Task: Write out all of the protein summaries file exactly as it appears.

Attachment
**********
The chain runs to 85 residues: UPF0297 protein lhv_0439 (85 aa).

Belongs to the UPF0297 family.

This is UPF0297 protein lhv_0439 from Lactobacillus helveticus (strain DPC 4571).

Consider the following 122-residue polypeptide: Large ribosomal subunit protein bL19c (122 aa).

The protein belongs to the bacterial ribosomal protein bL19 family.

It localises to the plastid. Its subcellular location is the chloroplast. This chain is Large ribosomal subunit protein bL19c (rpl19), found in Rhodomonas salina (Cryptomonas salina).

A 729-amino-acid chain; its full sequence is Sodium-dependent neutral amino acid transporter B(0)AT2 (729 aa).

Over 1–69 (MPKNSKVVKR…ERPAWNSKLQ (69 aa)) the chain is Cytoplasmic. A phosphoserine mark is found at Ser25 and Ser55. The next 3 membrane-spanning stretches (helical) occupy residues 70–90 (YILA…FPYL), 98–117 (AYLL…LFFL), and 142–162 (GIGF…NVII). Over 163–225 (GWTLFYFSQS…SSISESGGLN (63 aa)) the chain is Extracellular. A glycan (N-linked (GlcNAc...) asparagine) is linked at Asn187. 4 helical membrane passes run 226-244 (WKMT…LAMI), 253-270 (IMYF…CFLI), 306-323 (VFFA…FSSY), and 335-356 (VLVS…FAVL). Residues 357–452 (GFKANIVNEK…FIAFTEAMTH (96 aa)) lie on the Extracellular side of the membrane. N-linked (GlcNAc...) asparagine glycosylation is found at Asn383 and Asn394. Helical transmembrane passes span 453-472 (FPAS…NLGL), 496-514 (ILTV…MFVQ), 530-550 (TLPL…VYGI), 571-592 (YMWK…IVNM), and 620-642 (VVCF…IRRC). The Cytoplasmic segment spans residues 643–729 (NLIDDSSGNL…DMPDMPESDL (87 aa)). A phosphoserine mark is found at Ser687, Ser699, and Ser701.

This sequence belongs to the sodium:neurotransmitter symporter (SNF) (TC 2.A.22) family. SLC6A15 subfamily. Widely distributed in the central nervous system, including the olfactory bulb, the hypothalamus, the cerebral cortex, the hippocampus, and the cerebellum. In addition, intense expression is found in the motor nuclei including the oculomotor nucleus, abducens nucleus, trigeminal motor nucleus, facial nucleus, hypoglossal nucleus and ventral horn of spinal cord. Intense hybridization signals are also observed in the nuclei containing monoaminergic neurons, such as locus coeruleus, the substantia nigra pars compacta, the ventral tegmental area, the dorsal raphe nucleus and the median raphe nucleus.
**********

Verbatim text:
The chain runs to 85 residues: UPF0297 protein lhv_0439 (85 aa).

Belongs to the UPF0297 family.

This is UPF0297 protein lhv_0439 from Lactobacillus helveticus (strain DPC 4571).

Consider the following 122-residue polypeptide: Large ribosomal subunit protein bL19c (122 aa).

The protein belongs to the bacterial ribosomal protein bL19 family.

It localises to the plastid. Its subcellular location is the chloroplast. This chain is Large ribosomal subunit protein bL19c (rpl19), found in Rhodomonas salina (Cryptomonas salina).

A 729-amino-acid chain; its full sequence is Sodium-dependent neutral amino acid transporter B(0)AT2 (729 aa).

Over 1–69 (MPKNSKVVKR…ERPAWNSKLQ (69 aa)) the chain is Cytoplasmic. A phosphoserine mark is found at Ser25 and Ser55. The next 3 membrane-spanning stretches (helical) occupy residues 70–90 (YILA…FPYL), 98–117 (AYLL…LFFL), and 142–162 (GIGF…NVII). Over 163–225 (GWTLFYFSQS…SSISESGGLN (63 aa)) the chain is Extracellular. A glycan (N-linked (GlcNAc...) asparagine) is linked at Asn187. 4 helical membrane passes run 226-244 (WKMT…LAMI), 253-270 (IMYF…CFLI), 306-323 (VFFA…FSSY), and 335-356 (VLVS…FAVL). Residues 357–452 (GFKANIVNEK…FIAFTEAMTH (96 aa)) lie on the Extracellular side of the membrane. N-linked (GlcNAc...) asparagine glycosylation is found at Asn383 and Asn394. Helical transmembrane passes span 453-472 (FPAS…NLGL), 496-514 (ILTV…MFVQ), 530-550 (TLPL…VYGI), 571-592 (YMWK…IVNM), and 620-642 (VVCF…IRRC). The Cytoplasmic segment spans residues 643–729 (NLIDDSSGNL…DMPDMPESDL (87 aa)). A phosphoserine mark is found at Ser687, Ser699, and Ser701.

This sequence belongs to the sodium:neurotransmitter symporter (SNF) (TC 2.A.22) family. SLC6A15 subfamily. Widely distributed in the central nervous system, including the olfactory bulb, the hypothalamus, the cerebral cortex, the hippocampus, and the cerebellum. In addition, intense expression is found in the motor nuclei including the oculomotor nucleus, abducens nucleus, trigeminal motor nucleus, facial nucleus, hypoglossal nucleus and ventral horn of spinal cord. Intense hybridization signals are also observed in the nuclei containing monoaminergic neurons, such as locus coeruleus, the substantia nigra pars compacta, the ventral tegmental area, the dorsal raphe nucleus and the median raphe nucleus.